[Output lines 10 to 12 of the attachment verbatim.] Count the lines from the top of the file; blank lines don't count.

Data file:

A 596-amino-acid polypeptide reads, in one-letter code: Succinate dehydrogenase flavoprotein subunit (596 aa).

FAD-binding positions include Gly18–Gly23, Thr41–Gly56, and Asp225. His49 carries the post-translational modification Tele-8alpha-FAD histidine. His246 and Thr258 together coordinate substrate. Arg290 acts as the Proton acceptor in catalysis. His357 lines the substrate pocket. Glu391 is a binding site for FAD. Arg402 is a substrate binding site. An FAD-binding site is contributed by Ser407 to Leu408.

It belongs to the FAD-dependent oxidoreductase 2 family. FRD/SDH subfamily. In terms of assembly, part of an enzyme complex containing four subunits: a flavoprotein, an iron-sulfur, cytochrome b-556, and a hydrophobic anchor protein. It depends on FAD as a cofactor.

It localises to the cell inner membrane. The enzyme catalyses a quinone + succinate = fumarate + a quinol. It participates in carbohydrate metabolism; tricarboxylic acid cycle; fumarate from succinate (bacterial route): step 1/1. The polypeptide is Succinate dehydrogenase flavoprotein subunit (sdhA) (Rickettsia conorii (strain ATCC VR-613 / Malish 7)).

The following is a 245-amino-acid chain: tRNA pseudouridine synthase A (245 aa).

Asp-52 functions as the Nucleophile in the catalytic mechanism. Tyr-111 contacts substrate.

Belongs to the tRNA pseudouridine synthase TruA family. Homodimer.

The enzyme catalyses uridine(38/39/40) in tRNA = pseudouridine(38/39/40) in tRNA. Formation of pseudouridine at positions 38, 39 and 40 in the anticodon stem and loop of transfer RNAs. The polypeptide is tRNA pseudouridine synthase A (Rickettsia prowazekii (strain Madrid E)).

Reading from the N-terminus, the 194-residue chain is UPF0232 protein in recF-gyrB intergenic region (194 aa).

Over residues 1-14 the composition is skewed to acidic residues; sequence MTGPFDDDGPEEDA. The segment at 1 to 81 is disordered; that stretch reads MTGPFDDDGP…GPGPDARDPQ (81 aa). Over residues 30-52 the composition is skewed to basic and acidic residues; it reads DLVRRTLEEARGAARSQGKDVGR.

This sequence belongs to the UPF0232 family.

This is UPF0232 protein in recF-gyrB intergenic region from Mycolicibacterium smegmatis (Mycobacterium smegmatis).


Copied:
Over residues 1-14 the composition is skewed to acidic residues; sequence MTGPFDDDGPEEDA. The segment at 1 to 81 is disordered; that stretch reads MTGPFDDDGP…GPGPDARDPQ (81 aa). Over residues 30-52 the composition is skewed to basic and acidic residues; it reads DLVRRTLEEARGAARSQGKDVGR.

This sequence belongs to the UPF0232 family.

This is UPF0232 protein in recF-gyrB intergenic region from Mycolicibacterium smegmatis (Mycobacterium smegmatis).